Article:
Plant Type: Dormant, bare-root
Soil Type: Loamy & Sandy Soils
Site Selection: Full Sun, Partial Sun
Mature Height & Width: 8-15' Height and 12-18' Spread
Growth Rate: Moderate - 12-24" per year once established
Moisture Requirements: Average
The Juneberry Serviceberry is a bird lover's delight. You will be pleased with this low maintenance shrub. As it wakes up in spring, white flowers will appear and give way to green oval leaves. Red, unripened berries will ripen into blue edible berries that resemble blueberries. Their flavor is unique though, almost almond to the taste. In autumn, the leaves on the Juneberry Serviceberry turn orange-red. This shrub does need a winter chill to produce spring flowers. This selection is another excellent choice for bringing wildlife to your backyard or hunting land.
Amalanchier alnifolia is also known as Juneberry and Downy Serviceberry.
The Serviceberry is a great choice for almost any landscape. This medium to large sized bush works well naturalizing a field or along the woods edge. The Serviceberry makes a great hedge or privacy screen with wonderful wildlife benefits. In the urban landscape, it is a favorite ornamental bush which is routinely placed near patios or decks. The open crown produces a light shade. Come autumn, this plant produces nice shades of yellow, orange and red before dropping its leaves.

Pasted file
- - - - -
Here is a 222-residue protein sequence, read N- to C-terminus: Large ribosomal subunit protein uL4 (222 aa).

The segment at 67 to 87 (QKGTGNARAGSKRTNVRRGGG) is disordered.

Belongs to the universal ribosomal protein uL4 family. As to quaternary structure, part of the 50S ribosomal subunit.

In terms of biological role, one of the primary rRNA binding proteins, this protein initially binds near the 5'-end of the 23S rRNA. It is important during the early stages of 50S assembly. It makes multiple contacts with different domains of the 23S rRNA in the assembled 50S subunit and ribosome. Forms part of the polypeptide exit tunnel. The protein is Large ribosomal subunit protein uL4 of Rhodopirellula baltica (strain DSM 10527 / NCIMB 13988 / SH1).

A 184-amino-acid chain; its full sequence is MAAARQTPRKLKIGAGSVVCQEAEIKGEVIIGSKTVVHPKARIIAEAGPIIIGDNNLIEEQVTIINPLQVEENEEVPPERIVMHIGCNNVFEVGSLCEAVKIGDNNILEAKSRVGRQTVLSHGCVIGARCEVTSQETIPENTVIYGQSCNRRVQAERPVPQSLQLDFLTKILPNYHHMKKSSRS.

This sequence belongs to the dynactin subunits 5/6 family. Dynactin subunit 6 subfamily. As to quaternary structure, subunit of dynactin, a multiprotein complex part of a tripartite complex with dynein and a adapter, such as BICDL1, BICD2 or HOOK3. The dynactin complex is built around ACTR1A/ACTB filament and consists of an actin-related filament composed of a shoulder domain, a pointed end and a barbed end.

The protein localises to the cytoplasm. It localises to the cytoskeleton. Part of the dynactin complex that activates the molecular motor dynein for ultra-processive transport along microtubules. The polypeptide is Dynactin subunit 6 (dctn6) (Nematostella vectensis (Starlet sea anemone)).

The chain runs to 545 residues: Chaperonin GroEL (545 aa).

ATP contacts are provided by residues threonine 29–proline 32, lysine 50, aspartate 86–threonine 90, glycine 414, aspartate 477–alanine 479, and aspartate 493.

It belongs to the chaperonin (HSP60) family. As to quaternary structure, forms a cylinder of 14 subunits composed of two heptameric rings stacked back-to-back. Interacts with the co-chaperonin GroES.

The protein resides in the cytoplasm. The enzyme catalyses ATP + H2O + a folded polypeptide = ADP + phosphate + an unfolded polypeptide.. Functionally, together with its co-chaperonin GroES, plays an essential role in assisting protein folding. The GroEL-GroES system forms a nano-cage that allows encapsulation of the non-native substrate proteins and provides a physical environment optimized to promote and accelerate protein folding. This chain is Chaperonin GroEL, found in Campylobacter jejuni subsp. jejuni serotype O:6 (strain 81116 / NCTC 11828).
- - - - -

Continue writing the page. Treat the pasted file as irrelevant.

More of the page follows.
The berries produced by the Amalanchier are a favorite of bakers for jam, pies and cobblers. Mature fruit is generally ready for harvest 45 to 60 days after the very early bloom; and typically ripen in late June or early July. Berry crops will generally be available to harvest within 3 to 5 years of planting and will produce an average of 4 to 6 lbs. of berries each season.
Common uses for the Serviceberry include:
- Edible berries are rich in nutrients and antioxidants
- Attracts many types of birds and wildlife
- Pleasant orange, yellow and red fall color
- Makes a great hedge or privacy screen
- Ornamental and specimen plant
- Planted near patios and decks
- Great low to mid level section of a windbreak
- Planting around Black Walnut or Butternut, as Serviceberry are juglone toxicity resistant
The shrubby growth of the Juneberry Serviceberry makes a great cover and nesting habitat for songbirds. Bears enjoy the fruit as do flocks of Cedar Waxwings which will gorge themselves on the berries in springtime. While the fruit produced is a favorite for Baltimore Orioles, Brown Thrashers, Catbirds and Rose Breasted Grosbeaks, the berries have been documented to be eaten by at least 35 species of birds. Twenty-three types of animals also feed on the Serviceberry. Chipmunks, squirrels, beaver, bears, mule and white-tailed deer, moose and elk are among those animals.